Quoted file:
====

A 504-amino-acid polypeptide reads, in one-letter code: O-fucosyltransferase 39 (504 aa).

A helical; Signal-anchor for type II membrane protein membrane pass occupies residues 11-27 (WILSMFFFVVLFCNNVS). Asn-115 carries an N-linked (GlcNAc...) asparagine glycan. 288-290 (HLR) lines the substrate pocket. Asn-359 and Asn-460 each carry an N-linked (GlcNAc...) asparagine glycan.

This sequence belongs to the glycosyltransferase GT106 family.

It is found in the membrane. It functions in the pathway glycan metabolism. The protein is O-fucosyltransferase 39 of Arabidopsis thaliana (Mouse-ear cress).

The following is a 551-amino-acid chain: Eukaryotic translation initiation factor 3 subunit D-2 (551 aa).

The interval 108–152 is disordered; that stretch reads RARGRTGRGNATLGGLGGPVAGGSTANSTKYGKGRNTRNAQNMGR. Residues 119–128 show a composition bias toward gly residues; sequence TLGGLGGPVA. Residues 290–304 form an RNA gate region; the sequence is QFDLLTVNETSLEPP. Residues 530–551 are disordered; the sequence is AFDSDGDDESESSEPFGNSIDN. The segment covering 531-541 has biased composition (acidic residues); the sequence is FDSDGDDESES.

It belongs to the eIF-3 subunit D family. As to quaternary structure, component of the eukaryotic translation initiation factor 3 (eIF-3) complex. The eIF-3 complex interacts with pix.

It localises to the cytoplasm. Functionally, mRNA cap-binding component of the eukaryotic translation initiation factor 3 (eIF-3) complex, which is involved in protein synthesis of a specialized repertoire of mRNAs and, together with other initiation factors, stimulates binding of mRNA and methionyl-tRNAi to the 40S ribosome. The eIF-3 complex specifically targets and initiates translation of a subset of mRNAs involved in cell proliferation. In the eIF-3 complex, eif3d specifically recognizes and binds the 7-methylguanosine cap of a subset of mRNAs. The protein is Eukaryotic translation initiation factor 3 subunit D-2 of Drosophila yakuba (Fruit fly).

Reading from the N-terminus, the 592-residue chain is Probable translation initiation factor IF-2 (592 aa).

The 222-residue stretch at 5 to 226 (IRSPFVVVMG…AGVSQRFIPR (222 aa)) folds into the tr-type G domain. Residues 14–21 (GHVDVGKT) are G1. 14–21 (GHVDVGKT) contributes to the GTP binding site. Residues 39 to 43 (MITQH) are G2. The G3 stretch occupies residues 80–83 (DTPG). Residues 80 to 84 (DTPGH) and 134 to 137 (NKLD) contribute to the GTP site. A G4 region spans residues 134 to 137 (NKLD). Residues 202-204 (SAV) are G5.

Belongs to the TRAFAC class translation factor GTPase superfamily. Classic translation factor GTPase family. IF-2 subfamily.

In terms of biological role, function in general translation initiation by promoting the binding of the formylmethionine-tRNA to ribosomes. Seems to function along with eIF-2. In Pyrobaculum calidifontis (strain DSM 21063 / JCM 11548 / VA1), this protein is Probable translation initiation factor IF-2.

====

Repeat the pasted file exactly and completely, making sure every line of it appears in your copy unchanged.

A 504-amino-acid polypeptide reads, in one-letter code: O-fucosyltransferase 39 (504 aa).

A helical; Signal-anchor for type II membrane protein membrane pass occupies residues 11-27 (WILSMFFFVVLFCNNVS). Asn-115 carries an N-linked (GlcNAc...) asparagine glycan. 288-290 (HLR) lines the substrate pocket. Asn-359 and Asn-460 each carry an N-linked (GlcNAc...) asparagine glycan.

This sequence belongs to the glycosyltransferase GT106 family.

It is found in the membrane. It functions in the pathway glycan metabolism. The protein is O-fucosyltransferase 39 of Arabidopsis thaliana (Mouse-ear cress).

The following is a 551-amino-acid chain: Eukaryotic translation initiation factor 3 subunit D-2 (551 aa).

The interval 108–152 is disordered; that stretch reads RARGRTGRGNATLGGLGGPVAGGSTANSTKYGKGRNTRNAQNMGR. Residues 119–128 show a composition bias toward gly residues; sequence TLGGLGGPVA. Residues 290–304 form an RNA gate region; the sequence is QFDLLTVNETSLEPP. Residues 530–551 are disordered; the sequence is AFDSDGDDESESSEPFGNSIDN. The segment covering 531-541 has biased composition (acidic residues); the sequence is FDSDGDDESES.

It belongs to the eIF-3 subunit D family. As to quaternary structure, component of the eukaryotic translation initiation factor 3 (eIF-3) complex. The eIF-3 complex interacts with pix.

It localises to the cytoplasm. Functionally, mRNA cap-binding component of the eukaryotic translation initiation factor 3 (eIF-3) complex, which is involved in protein synthesis of a specialized repertoire of mRNAs and, together with other initiation factors, stimulates binding of mRNA and methionyl-tRNAi to the 40S ribosome. The eIF-3 complex specifically targets and initiates translation of a subset of mRNAs involved in cell proliferation. In the eIF-3 complex, eif3d specifically recognizes and binds the 7-methylguanosine cap of a subset of mRNAs. The protein is Eukaryotic translation initiation factor 3 subunit D-2 of Drosophila yakuba (Fruit fly).

Reading from the N-terminus, the 592-residue chain is Probable translation initiation factor IF-2 (592 aa).

The 222-residue stretch at 5 to 226 (IRSPFVVVMG…AGVSQRFIPR (222 aa)) folds into the tr-type G domain. Residues 14–21 (GHVDVGKT) are G1. 14–21 (GHVDVGKT) contributes to the GTP binding site. Residues 39 to 43 (MITQH) are G2. The G3 stretch occupies residues 80–83 (DTPG). Residues 80 to 84 (DTPGH) and 134 to 137 (NKLD) contribute to the GTP site. A G4 region spans residues 134 to 137 (NKLD). Residues 202-204 (SAV) are G5.

Belongs to the TRAFAC class translation factor GTPase superfamily. Classic translation factor GTPase family. IF-2 subfamily.

In terms of biological role, function in general translation initiation by promoting the binding of the formylmethionine-tRNA to ribosomes. Seems to function along with eIF-2. In Pyrobaculum calidifontis (strain DSM 21063 / JCM 11548 / VA1), this protein is Probable translation initiation factor IF-2.